I think the rise of Bernie Sanders is a very good illustration of rising public awareness about inequality in the United States.
The documentary is expected to begin filming this summer. Piketty told Nonfictionfilm.com he anticipates playing a limited role in the production.
"I will be a very small part. My expectation is that they will show me what they’ve done, I will be very happy and I will not do anything except [make] a few suggestions," he said. "But really I don’t want to become a scriptwriter or moviemaker. I’m not good at that. My work is to write books. Their work is to shoot films, so my role will be very informal and I think minimal."
Nonfictionfilm.com profited from the occasion to ask Piketty about his thoughts on the U.S. presidential election, and he did not hold back.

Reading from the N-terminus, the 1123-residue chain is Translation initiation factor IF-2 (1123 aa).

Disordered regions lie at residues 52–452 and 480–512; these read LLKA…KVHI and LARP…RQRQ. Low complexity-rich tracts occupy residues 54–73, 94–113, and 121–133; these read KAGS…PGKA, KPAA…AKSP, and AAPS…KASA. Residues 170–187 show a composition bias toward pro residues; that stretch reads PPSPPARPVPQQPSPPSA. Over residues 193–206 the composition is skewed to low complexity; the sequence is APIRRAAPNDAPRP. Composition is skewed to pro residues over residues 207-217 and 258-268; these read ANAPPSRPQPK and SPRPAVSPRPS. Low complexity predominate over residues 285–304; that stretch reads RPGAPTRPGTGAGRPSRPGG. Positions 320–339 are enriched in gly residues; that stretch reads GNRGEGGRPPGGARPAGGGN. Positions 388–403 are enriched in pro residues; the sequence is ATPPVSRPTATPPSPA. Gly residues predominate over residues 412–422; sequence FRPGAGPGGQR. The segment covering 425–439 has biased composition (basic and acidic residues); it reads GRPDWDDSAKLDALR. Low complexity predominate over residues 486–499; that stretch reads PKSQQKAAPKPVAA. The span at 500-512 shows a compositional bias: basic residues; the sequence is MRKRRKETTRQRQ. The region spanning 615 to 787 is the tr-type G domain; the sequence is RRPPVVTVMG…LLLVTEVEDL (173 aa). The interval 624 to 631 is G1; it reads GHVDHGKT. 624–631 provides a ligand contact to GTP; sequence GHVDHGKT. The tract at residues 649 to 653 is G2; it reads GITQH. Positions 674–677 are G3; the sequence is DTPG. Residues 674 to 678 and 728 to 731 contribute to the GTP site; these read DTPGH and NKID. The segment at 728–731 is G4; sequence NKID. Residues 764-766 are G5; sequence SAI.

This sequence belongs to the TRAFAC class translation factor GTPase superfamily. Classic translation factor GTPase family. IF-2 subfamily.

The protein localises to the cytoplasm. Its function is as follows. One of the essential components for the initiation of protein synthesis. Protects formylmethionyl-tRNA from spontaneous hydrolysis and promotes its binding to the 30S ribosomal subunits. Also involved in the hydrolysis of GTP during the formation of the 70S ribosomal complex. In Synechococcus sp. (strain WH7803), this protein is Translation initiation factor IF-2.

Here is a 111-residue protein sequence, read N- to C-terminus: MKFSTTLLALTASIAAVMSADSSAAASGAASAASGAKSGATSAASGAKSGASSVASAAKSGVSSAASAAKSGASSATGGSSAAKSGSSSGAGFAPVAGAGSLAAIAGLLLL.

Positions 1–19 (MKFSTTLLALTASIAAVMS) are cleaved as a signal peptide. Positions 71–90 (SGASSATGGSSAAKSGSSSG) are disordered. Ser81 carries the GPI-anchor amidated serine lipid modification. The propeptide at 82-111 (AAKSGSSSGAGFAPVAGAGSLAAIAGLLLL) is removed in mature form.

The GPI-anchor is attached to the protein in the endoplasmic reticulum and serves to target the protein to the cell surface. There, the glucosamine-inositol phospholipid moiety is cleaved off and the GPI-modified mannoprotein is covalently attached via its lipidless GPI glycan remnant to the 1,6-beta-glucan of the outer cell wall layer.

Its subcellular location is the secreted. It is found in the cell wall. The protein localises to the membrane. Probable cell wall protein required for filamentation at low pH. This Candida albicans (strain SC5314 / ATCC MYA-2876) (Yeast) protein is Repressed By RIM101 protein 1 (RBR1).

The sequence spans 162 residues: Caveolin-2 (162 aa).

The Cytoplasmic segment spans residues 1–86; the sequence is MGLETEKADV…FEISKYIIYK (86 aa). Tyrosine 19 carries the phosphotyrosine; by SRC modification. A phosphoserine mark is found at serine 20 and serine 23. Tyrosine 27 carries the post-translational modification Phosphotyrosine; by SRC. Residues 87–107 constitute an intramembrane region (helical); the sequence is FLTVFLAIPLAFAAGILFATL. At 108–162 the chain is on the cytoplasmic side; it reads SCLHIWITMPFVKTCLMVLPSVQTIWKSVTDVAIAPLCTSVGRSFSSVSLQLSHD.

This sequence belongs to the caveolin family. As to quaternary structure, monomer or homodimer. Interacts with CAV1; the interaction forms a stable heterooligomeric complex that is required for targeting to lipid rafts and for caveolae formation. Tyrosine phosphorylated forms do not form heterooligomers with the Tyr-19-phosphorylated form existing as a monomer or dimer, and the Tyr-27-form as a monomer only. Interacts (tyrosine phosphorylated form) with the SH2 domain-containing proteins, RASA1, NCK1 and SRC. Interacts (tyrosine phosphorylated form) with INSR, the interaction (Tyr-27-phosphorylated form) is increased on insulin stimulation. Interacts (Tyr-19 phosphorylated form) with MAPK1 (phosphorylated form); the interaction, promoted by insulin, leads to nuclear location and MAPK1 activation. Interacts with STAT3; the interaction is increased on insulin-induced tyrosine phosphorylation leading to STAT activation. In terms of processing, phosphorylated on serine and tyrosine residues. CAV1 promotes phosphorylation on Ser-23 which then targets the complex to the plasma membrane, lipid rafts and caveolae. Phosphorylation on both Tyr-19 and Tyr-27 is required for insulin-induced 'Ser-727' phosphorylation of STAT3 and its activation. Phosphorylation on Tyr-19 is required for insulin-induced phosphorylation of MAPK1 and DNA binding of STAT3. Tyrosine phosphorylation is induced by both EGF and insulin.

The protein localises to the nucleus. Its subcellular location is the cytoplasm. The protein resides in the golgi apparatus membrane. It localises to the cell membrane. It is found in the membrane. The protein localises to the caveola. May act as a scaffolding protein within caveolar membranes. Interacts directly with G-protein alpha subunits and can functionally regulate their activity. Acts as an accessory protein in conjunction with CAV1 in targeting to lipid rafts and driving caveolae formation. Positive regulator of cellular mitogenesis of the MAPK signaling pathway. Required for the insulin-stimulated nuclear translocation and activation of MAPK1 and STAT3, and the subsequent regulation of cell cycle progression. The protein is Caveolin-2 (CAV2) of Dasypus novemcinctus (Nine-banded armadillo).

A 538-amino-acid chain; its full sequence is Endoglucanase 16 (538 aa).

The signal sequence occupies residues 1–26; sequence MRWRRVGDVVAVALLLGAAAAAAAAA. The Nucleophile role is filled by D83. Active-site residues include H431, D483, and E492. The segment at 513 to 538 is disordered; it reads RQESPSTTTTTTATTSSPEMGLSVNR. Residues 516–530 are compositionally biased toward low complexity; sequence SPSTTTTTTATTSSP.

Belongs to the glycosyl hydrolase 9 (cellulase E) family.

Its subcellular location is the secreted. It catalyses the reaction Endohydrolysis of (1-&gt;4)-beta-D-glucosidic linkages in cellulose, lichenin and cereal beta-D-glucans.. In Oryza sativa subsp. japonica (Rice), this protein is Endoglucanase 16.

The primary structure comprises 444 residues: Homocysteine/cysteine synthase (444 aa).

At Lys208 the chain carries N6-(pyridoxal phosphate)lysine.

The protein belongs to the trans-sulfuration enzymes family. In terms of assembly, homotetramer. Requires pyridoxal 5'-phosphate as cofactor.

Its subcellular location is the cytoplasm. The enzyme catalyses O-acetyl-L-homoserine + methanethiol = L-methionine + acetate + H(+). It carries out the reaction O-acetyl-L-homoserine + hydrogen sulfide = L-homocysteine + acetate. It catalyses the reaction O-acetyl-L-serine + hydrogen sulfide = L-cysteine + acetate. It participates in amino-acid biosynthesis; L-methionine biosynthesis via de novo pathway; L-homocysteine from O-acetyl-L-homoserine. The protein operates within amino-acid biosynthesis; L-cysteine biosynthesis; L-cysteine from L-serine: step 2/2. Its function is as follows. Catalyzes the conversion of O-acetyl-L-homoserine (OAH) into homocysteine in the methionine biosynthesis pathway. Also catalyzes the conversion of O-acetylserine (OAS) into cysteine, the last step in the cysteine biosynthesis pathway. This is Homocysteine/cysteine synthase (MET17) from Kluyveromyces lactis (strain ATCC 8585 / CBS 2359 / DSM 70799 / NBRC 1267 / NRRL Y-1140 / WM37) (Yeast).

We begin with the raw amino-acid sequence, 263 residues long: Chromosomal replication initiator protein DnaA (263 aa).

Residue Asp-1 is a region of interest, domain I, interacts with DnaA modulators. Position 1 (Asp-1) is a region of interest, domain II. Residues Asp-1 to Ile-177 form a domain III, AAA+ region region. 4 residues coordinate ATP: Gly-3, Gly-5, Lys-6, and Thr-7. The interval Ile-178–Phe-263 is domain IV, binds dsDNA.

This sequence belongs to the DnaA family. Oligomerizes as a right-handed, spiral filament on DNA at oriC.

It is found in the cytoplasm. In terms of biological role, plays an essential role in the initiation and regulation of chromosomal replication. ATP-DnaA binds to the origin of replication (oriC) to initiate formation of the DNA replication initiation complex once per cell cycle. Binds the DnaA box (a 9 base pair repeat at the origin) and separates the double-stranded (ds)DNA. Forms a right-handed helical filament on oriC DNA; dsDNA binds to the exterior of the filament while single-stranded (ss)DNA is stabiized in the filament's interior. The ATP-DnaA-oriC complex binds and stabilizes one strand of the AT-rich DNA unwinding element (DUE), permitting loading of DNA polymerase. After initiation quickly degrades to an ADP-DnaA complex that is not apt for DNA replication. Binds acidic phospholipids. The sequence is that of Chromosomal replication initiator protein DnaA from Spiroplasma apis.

Piketty 'endorses' Bernie Sanders
The author spoke positively of Democratic Presidential candidate Bernie Sanders, who is locked in a tight battle, at least in pledged delegates, with Hillary Clinton leading up to the California primary next week.
I’m not a U.S. citizen. I’m not an elector. But had I been an elector definitely I would have voted for Bernie Sanders. And I think what’s really quite impressive is the fact that we now know that they were almost 50-50 [in pledged delegates] with Hillary Clinton in spite of the fact that all the big media were entirely for Hillary Clinton and they were all very negative in their coverage of Sanders. The fact that in spite of that they were almost 50-50 I think is an incredible achievement.